Debunking 5 Meditation Myths
March 2, 2020
There are lots of myths about meditation, and in this blog we will be debunking five of the biggest misconceptions.
1. Meditation is hard
Meditation has now become a popular and acknowledged tool for wellness and mental health as a way of understanding ourselves and reducing stress. However, there are many ways to meditate and sometimes the amount of knowledge available, alongside the various methods to approach it, can be overwhelming. If we hear that we are supposed to sit straight, focus on the breath or a spot in the room, ignore the disturbance from the outside world, push away thoughts and go inwards — this actually doesn’t sound easy at all, and rightly so can be somewhat off-putting.
When learning Transcendental Meditation, we can take all of these pressures away. You can sit in a position that is comfortable, you don’t have to concentrate, you can let thoughts drift past and truly reach a state of deep relaxation.
2. Meditation will solve all my problems
Many articles claim that meditation will solve all of your problems. This is not necessarily untrue, but it’s important to remember that we are all different. Something we learn in Transcendental Meditation is that when our body experiences deep rest it will give us what we need. If you need to sleep, you will fall asleep. If you need to cry, you might cry. Transcendental Meditation has been shown to bring multiple psychological and physological benefits, but for mental health illnesses as deep-rooted as PTSD, depression or chronic anxiety, healing is a gradual process and TM should be considered a valuable addition to any treatments prescribed by medical professionals.
Transcendental Meditation helps you reach a state of deep relaxation which will culture your mind and body to function from a calmer baseline. In the long run this helps us see situations with a broader perspective and we are less likely to react quickly to circumstances without thinking. These earned qualities can help towards preventing anxiety, easing depression and PTSD as they help put us into a more peaceful space.
3. I am a bad meditator if I can’t quiet my mind
If you have had this thought, you are not alone. Because of the wide range of meditation techniques in the marketplace, the messages about how to quieten the mind can be confusing. As we are naturally judgemental beings, we can see or hear about a master meditator and assume that because we feel we cannot sit still for twenty minutes or silence the thoughts inside our heads, we aren’t meditating correctly and will never be able to do so!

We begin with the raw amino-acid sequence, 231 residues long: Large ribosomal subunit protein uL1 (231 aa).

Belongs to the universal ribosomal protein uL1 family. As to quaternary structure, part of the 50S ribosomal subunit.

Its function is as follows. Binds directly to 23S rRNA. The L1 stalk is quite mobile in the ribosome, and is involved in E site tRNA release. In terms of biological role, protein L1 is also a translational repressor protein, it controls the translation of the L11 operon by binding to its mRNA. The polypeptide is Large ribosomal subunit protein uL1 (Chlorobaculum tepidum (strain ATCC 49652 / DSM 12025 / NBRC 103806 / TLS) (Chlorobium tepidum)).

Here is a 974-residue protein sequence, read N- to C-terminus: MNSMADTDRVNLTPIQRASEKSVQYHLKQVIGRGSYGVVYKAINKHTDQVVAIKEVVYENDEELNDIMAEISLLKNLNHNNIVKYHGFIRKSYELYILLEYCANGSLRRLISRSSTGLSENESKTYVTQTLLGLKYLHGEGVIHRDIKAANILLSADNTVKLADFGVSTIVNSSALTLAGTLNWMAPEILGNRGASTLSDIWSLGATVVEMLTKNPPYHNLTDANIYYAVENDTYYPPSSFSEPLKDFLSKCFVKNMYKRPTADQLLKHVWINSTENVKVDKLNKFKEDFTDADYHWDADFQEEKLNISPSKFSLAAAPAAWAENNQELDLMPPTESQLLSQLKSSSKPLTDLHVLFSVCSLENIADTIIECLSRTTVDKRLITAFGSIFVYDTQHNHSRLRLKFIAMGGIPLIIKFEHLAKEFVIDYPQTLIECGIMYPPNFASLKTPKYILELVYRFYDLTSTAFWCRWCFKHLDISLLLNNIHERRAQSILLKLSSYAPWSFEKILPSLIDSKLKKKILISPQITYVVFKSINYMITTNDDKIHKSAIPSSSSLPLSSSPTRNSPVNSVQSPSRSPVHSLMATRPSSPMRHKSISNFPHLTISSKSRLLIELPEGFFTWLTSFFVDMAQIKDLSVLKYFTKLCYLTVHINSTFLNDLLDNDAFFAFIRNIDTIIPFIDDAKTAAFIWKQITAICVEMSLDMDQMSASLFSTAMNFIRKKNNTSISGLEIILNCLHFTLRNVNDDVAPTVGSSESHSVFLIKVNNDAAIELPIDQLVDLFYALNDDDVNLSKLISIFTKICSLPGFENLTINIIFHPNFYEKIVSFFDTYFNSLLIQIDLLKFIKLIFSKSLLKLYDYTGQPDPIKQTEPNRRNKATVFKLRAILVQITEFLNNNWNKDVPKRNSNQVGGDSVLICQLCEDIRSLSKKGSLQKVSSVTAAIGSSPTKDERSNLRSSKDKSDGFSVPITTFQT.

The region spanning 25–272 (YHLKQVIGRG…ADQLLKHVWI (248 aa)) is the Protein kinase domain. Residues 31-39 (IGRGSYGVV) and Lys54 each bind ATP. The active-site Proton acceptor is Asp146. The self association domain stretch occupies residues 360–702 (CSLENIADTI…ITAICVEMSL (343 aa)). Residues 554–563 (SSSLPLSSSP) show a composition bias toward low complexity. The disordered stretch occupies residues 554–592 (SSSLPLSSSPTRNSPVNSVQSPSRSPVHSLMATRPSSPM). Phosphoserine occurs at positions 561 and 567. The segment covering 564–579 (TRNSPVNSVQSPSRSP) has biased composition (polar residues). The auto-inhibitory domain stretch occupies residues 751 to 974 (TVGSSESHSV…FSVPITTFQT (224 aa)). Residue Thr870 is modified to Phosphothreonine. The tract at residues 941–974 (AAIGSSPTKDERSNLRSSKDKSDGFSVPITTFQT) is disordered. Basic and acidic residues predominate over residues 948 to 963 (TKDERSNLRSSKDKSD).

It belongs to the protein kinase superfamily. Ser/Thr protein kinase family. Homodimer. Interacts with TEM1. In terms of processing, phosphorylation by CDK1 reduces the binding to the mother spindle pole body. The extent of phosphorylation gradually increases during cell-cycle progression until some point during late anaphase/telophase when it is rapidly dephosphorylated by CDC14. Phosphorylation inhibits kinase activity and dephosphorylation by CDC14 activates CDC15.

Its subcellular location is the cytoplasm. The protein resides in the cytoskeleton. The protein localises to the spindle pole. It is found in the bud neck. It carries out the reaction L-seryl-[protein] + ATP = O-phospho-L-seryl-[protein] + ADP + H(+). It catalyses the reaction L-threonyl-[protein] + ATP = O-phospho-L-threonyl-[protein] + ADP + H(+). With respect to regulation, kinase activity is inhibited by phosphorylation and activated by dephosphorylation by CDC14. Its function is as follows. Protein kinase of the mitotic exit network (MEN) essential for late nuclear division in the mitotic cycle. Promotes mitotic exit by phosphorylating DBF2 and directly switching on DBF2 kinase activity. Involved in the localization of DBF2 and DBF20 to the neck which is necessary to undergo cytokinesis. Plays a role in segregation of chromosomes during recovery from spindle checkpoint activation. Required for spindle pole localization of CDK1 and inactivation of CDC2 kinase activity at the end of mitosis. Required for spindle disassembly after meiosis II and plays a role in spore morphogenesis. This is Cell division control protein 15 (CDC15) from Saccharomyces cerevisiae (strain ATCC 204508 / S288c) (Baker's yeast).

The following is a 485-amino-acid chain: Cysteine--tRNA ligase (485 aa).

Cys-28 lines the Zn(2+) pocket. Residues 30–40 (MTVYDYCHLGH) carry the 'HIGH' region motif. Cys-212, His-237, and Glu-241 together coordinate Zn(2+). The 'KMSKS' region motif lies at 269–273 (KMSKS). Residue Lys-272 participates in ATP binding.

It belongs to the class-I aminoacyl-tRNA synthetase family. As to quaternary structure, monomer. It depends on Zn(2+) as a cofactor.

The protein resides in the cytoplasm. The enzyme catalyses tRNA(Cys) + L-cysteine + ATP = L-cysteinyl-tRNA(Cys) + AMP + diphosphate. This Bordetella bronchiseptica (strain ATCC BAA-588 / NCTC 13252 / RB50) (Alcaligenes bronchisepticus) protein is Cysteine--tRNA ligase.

It is important to remember that meditation is a practice. Just like going to the gym, we can’t expect to run ten miles on the treadmill the first time we walk through the doors. Over time, a twenty-minute meditation twice daily will become more and more natural and the most important thing is to take it easy.
Every day is different. Sometimes, we might have much more stress to release. TM is about allowing yourself to be in that moment and trusting that your body knows what is best for you.
4. I don’t have time to meditate
‘There’s not enough time in my day’ is a popular comment in today’s world of busy-ness. People work until they go to sleep; we don’t take enough breaks. But if we think about our actual day there will be some downtime.
The interesting thing about TM is that by practising it daily, we experience more efficiency in action. If we are tired or stressed, all the tasks we mean to do only get half done or not done properly because we are exhausted from overworking.
“I got more and more happiness in the doing of things, ideas seemed to flow more freely.“ – David Lynch
There is an endless space of creativity we can tap into by getting out of the pressure we put on ourselves. This, in turn, creates a more focused environment to work, spend time with family or be present with whatever task it is we want to complete. There is always time in the day to meditate, for example; when travelling, before work, during a lunch break, when dinner is in the oven. A little goes a long way and some meditation is better than no meditation at all.
As TM gives us more time in the day, saying we don’t have enough time to meditate is like saying we don’t have enough time to fill out a tax rebate form to receive extra money. As we all know, it takes a while to integrate a new habit, but once you find a place for meditation in your routine, it will feel like you have more time!
5. Success in meditation is based on the stillness of my mind
In TM, a successful meditation is turning up to your practice, and through using the mantra correctly, entering a state of relaxation. Some days the mind will be busier than others. During TM we don’t strain or force the mind to be still, we allow whatever comes up. When we are meditating correctly, the body normalises and therefore give us what we need. If this manifests as the mind being busy, we can take an attitude of equanimity towards thoughts and chatter during meditation.
Again, with practise meditation will become easier and turning inwards more natural, reaching deep relaxation and therefore releasing stress without judgement.
Find a TM Teacher near you: www.uk.tm.org